Dr Andrea Maciel of Intercultural Roots talks about the relationship between arts and health, getting active online and their current programme of online artist led discussions.
When did Intercultural Roots form and how did it come about?
Intercultural Roots (IR) is actually a partnership of two charities – IR for Public Health and IR for Traditional Embodied Arts. The Charity Commission have very strict constraints around health objectives thus the split between arts and health. IR was born from the IFTR Embodied Research Working Group that Dr Alex Boyd co-founded in 2015.
You’re currently running a series of artist led discussions – what have you learned from them so far?
We are inviting a highly experienced constellation of scholars and artists to share their practices in a provocative relationship within the public sphere, looking at art and health as tools to promote social change. Each constellation has a theme and points of interest to converge artists and practitioners to reflect and go deeper into their practices.
The response and feedback from the public have been very positive with people reinforcing how helpful it is to be part of a lively exchange of knowledge within practitioners. It has promoted network, personal growth, connection and meaningful experiences both for the public and practitioners.
Your classes promote mental and physical health. If you could recommend one exercise to do everyday to support mental health, what would it be?
‘Happy Days’ is an ancient Chinese taoist (daoyin) breathwork exercise. Stand vertically with your heels together and arms by your sides. On a long 12-16 second 3-sectional in-breath lift your heels as you cross your arms in front of your chest and up to the ceiling keeping them straight – then on an out-breath making a strong ‘Sss’ sound, circle your arms back down to the side with your palms facing forward while you lower your heels.
In what ways are mental and physical health connected, and how does one support the other?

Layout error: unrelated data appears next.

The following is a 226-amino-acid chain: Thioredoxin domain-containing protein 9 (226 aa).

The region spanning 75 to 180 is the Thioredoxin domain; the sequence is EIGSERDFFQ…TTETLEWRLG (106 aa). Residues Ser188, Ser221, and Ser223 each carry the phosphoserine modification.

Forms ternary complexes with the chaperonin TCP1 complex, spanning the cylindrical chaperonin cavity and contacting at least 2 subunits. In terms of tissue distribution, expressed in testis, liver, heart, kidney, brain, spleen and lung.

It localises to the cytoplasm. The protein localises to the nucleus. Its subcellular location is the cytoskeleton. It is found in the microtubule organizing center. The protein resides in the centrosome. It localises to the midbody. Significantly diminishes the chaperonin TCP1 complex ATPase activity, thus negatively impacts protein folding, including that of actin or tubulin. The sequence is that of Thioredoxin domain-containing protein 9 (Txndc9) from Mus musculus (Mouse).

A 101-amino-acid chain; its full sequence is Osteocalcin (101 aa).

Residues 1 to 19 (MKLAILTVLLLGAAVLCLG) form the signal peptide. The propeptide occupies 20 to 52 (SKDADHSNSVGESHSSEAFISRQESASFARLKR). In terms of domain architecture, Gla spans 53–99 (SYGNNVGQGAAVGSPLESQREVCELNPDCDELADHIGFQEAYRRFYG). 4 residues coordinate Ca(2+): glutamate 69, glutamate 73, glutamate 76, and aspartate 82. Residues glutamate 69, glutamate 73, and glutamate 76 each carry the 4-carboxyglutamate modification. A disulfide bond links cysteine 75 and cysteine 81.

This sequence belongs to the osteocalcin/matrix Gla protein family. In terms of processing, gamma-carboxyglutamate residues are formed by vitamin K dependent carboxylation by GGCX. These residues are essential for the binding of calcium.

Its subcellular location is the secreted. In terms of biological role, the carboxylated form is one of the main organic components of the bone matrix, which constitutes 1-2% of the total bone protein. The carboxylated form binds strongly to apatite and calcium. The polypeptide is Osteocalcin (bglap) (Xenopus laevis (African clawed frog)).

Everything we do is psycho-physical – it’s unhelpful to separate body-mind. This is what embodiment is about and also speaks to our ecology with our environment, we affect and are affected both at the same time. A practice that involves feelingly-thinking rather than being to an extreme of cognitive or physical can be considered embodied.
Your response to the pandemic was very quick, how did you manage to create a programme of classes and get them online so quickly?
There were three main factors that enabled Get Active Online to be running within 5 days of realising lockdown was coming. We had already built a community of practitioners from our studio based labs who were already contracted to deliver sessions. We had National Lottery funding already secured to film sessions for people with limited mobility which we applied to live online sessions instead and we were able to use a Zoom Pro license at no cost thanks to the University of California, Davis (Theatre & Dance). It probably also helped that our Executive Director Dr Alex Boyd’s first degree was in computing!
What’s next for the company?
We’re currently developing a beautiful new InterculturalRoots.Org website that deliver our ‘arts for health and social change’ motivations. Our weekly Get Active Online classes for health and well-being will continue while we also launch our new international Practitioner Hub and Ripples projects – watch this space!
For more information on Intercultural Roots visit their website https://www.interculturalroots.org
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